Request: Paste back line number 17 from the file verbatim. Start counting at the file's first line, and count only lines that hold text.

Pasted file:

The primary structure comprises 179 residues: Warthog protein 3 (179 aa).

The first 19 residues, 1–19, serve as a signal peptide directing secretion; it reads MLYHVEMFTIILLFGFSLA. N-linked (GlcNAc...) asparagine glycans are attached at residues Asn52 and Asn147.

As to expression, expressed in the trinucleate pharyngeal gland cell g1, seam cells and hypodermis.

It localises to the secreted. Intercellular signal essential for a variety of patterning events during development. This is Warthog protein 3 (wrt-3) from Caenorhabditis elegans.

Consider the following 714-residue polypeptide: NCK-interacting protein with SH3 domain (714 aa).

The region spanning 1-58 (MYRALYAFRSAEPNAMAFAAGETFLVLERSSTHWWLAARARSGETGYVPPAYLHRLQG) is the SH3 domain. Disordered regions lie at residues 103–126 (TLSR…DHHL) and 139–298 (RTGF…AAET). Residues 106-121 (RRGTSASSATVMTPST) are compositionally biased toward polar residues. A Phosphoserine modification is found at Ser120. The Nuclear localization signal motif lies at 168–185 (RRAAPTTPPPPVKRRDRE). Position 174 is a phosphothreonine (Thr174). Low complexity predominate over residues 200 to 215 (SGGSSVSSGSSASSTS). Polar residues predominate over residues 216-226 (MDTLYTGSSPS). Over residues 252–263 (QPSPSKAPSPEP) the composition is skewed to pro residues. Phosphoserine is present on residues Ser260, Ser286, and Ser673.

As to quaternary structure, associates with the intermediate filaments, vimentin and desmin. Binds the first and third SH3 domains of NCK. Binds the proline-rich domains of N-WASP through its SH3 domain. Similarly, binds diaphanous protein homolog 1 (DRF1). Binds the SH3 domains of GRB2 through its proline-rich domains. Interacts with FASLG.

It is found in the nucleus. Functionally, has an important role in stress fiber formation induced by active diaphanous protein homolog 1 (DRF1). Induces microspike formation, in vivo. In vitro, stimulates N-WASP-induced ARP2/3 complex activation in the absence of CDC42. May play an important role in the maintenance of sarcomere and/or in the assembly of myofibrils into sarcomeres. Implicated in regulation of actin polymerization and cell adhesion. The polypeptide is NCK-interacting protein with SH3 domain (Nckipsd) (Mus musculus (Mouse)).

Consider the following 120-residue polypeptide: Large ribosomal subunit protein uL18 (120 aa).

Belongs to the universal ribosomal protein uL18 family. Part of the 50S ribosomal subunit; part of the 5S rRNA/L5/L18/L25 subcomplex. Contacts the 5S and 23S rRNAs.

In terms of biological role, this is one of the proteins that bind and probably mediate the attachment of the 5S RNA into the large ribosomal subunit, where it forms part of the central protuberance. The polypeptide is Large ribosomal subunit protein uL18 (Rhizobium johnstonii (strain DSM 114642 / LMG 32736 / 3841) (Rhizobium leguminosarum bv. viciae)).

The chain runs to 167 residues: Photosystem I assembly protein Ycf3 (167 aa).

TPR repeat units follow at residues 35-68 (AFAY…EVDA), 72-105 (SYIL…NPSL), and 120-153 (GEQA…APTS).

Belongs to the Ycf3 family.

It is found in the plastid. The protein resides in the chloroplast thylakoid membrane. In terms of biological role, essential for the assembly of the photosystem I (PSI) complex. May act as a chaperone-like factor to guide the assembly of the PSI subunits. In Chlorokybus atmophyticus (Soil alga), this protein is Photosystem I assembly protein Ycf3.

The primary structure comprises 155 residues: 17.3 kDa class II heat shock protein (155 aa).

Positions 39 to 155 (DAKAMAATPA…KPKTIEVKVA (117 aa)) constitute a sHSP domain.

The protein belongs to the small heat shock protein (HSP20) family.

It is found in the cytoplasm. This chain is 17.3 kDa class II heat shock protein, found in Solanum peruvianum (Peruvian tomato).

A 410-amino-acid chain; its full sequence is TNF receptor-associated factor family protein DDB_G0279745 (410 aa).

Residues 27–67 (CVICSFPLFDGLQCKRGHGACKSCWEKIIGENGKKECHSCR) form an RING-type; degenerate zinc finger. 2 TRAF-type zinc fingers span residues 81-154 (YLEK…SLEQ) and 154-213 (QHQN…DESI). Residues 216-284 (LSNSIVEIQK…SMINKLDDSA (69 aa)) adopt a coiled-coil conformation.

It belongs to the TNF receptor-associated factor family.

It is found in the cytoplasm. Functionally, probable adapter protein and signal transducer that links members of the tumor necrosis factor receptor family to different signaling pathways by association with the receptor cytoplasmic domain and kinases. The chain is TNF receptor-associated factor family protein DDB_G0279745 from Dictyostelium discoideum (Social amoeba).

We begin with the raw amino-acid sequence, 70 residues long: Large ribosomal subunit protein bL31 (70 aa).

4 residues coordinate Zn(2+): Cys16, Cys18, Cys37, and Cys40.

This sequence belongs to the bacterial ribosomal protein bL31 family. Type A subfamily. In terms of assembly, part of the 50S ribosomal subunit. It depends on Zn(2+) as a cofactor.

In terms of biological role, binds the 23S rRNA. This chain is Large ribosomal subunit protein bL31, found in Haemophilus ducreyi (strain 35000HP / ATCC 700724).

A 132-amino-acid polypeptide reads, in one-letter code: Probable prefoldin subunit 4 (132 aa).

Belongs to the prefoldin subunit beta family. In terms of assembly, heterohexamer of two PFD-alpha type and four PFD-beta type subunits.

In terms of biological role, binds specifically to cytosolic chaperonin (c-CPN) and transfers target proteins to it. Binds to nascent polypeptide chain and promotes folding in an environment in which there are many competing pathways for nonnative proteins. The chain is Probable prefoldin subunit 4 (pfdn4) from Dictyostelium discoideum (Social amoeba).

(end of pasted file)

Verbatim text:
Positions 39 to 155 (DAKAMAATPA…KPKTIEVKVA (117 aa)) constitute a sHSP domain.